I have a new project, to help us become a more software guided company and understand the different methods required for software development. The first step I’m taking is convincing the management that programmers need much more desktop space and thus more and larger screens are needed.
Since the company is a large one, there is an acceptable guideline for what the standard equipment is, regardless of what the actual job title or (god forbid) what you are really doing. That means that if you have a desktop you are entitled to a 19″ (1280×1024) screen, while if you have a laptop, you are entitled to a 17″ (still 1280×1024). I’m aiming for two screens: one 19″ or 17″ that have the same resolution so are interchangeable, and a 22″ of 1650×1080. This configuration has several benefits:
- Use the smaller screen for the GUI and the second screen for the code.
- See more of the code on screen and have the sidebars open at all time.
- Be able to have two documents at once and perform actions related to both documents (copy, compare, etc).
- Be able to quickly format a document by having the format toolbar open while editing a document.
- Be able to manage several windows open at the same time without having to alt-tab all the time spend time looking for the window at the task bar.
All of the actions above take time, considerable sometimes, and can be avoided easily by using a two screens and one of them larger.
I had to make a strategy how to tackle the change and how to help me move on. The strategy was easy, go to the people who are interested in the change, provide enough information and try to make the change small enough to make it worth the effort.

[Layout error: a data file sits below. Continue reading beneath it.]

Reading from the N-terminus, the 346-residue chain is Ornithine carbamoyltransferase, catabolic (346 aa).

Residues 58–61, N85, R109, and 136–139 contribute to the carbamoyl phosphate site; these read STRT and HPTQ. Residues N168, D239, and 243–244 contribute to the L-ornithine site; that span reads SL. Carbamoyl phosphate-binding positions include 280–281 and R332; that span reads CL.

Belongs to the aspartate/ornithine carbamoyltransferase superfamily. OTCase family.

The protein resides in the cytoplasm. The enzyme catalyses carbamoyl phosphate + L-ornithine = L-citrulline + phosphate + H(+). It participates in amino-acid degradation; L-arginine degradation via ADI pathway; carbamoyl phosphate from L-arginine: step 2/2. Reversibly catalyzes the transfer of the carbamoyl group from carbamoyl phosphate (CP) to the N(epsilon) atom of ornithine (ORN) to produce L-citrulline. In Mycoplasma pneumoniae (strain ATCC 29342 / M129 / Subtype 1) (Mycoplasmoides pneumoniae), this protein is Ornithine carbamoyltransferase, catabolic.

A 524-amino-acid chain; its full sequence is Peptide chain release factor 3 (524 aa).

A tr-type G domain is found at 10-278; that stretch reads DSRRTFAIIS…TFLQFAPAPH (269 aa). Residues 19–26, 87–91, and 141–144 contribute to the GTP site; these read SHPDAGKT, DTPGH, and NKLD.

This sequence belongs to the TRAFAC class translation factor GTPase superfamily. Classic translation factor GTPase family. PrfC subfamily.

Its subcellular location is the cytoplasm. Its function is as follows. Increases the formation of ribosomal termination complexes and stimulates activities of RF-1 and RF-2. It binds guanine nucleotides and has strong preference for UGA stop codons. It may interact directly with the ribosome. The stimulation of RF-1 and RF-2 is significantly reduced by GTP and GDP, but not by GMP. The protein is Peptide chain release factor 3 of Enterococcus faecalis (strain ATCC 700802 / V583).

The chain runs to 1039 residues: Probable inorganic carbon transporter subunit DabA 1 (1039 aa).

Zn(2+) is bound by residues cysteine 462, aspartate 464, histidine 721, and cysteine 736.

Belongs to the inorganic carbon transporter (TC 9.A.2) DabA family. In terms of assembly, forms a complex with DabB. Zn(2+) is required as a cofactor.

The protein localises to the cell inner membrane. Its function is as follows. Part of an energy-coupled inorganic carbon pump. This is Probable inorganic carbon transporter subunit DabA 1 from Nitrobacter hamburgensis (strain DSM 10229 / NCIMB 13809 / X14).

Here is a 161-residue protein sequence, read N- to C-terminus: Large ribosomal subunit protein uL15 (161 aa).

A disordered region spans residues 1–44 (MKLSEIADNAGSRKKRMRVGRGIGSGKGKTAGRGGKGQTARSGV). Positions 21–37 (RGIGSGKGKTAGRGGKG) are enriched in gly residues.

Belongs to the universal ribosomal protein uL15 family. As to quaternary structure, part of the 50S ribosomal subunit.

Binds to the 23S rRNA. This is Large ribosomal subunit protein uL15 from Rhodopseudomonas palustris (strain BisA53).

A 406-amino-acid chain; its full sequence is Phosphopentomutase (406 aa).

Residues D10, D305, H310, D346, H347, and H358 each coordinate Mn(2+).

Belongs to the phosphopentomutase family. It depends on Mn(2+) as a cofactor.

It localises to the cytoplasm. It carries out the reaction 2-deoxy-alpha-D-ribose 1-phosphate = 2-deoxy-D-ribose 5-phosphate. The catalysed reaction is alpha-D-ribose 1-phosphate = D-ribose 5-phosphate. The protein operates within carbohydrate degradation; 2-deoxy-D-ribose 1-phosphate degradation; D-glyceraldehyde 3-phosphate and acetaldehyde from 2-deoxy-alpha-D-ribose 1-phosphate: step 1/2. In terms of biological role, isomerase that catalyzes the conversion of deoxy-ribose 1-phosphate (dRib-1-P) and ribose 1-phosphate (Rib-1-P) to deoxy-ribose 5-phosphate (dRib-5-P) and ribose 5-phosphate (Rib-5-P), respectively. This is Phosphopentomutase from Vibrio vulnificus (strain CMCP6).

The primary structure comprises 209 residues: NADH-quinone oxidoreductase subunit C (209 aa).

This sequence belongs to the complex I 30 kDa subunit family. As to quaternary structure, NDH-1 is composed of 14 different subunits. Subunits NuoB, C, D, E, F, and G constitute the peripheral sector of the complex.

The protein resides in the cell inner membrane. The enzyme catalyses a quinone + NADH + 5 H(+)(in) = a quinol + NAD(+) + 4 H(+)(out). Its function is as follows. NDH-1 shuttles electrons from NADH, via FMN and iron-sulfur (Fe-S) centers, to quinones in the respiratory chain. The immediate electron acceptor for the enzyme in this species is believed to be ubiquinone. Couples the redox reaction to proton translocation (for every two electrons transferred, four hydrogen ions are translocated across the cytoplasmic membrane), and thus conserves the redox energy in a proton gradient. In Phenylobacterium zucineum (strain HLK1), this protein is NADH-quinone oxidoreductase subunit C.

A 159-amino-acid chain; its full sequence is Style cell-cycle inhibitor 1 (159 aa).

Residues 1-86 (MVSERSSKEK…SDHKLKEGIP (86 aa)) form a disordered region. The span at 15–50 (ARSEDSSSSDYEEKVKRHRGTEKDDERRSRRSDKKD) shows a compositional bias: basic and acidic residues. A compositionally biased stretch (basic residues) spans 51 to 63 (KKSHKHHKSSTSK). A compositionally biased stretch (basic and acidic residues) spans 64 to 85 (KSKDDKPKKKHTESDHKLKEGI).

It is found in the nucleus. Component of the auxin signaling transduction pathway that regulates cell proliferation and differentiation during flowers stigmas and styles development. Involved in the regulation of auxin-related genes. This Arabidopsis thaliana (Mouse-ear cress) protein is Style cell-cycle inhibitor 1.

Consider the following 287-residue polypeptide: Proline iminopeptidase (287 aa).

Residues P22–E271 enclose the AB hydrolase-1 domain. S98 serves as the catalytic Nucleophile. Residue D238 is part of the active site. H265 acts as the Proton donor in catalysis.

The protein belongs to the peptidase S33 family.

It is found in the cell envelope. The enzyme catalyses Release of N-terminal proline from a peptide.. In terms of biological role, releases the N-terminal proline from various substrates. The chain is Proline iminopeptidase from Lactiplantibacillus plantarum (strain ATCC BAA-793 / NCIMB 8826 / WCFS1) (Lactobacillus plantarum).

So it started with my boss, not to start something without some time allocation. Then it went to the president of my group for some budget allocation, and it was accepted as well. Up till now it was easy because these were people from the division who knew me and trusted me.
Following came time to convince some people from other divisions, starting from purchase dept. The girl was a bit negative, but after realizing I had good points and that I was responsible to convince the management she became supportive. Next in line was finance. He was much more reserved and pointed that computer equipment was managed by MIS and they should be the ones performing the purchase. Since the point is correct I contacted MIS for understanding what the procedure is. After several phone calls I found out who is responsible, so it was time to have the most critical conversation.
Before calling him, I made a list of several reasons for him to be supportive:
- The gains presented in previous section
- The reasons MIS should push the changes
- That making a good pilot will help him present the information for next year and show a productivity gain
- That I will help him to show initiative in making the whole company a software company
The conversation went very well, and he agreed to make this purchase a pilot for presenting the productivity gains to the management.
This was a very good study for me, how to present a project, to convince people and to handle people disagreeing with me.
I hope I can continue to lead project to a successful pilot and promote it to a full nice guideline change.
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